Considering that Tolkien thought his tales of Middle-Earth to tell of a legendary past of our own Earth, it is a bit anachronistic to find signs of Christianity here. But hey, who am I to argue with Level 9? Especially as there's that nice luminous jelly-fish I can catch with my net. And it's a good thing I found it, since my lamp doesn't work underwater (and by a remarkable coincidence, the jelly-fish shrivels when taken out of water).

With my trusty jelly-fish I can map a deep dark trench, with two curious things. Firstly, the west end of the trench has a strong current, and when I drop anything, the current whisks it away somewhere. Could this be a similar puzzle as in the snowman's cave, that is, should I drop my stuff here and find it somewhere later? I decided to investigate this later.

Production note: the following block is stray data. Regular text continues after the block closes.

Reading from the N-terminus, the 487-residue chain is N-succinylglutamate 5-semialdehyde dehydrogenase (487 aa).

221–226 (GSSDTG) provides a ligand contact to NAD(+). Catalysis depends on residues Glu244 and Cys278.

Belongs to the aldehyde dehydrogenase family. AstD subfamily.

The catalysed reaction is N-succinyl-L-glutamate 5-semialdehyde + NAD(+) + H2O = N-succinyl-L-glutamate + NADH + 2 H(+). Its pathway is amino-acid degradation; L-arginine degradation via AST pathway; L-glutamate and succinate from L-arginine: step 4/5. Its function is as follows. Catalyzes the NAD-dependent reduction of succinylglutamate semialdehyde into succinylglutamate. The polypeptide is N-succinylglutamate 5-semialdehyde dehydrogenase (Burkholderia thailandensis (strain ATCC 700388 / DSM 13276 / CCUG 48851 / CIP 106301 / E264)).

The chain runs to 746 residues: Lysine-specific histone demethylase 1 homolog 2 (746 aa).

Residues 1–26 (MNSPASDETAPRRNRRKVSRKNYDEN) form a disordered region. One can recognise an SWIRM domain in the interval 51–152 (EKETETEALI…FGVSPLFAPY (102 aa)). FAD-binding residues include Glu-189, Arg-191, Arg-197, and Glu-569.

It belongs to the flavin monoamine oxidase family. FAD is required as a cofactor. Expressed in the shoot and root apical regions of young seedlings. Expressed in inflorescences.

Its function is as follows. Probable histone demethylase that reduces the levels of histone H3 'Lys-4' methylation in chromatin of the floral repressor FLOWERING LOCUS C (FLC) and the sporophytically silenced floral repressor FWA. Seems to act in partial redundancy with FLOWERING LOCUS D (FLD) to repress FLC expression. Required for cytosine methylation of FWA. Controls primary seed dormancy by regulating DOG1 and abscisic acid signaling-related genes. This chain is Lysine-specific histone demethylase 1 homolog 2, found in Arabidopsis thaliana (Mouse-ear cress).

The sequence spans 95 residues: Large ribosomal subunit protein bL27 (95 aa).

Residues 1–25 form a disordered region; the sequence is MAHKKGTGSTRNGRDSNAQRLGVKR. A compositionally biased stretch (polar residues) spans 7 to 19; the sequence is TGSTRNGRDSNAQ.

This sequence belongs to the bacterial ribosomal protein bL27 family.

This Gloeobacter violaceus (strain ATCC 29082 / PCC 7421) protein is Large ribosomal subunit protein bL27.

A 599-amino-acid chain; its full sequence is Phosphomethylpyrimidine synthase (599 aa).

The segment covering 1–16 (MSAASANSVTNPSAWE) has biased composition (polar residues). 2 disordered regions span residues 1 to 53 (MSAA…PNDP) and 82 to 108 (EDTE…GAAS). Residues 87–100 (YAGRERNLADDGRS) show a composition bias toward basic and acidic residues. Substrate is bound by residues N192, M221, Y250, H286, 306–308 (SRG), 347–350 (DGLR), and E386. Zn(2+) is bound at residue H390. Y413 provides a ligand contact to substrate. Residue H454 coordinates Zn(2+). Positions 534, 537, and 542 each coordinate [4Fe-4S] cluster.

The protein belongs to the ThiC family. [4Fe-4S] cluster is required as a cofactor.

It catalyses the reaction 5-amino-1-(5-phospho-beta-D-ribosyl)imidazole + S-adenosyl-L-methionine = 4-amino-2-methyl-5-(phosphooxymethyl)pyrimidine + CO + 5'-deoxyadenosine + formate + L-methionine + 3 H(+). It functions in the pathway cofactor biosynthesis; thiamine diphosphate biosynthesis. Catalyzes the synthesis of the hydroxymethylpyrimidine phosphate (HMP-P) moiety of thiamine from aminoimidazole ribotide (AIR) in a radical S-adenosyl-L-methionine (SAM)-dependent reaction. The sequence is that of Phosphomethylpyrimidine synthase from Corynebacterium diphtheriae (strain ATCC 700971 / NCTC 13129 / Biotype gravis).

The east end of the trench led to a lair of octopus, which grabbed my stuff and then quickly ripped me apart. I tried my best, but in the end I had to rely on the clue sheet (- 5). "Carry the Bag to defeat the Octopus". The bag that I had used to banish the djinn at the oasis was to be used again - luckily I have learned not to discard anything away as useless. When I now approached the octopus lair, it tore first my bag of winds, which flew the beast away. I was a bit disappointed, because I then found out nothing of interest in the lair.

Except there's again that strange white dot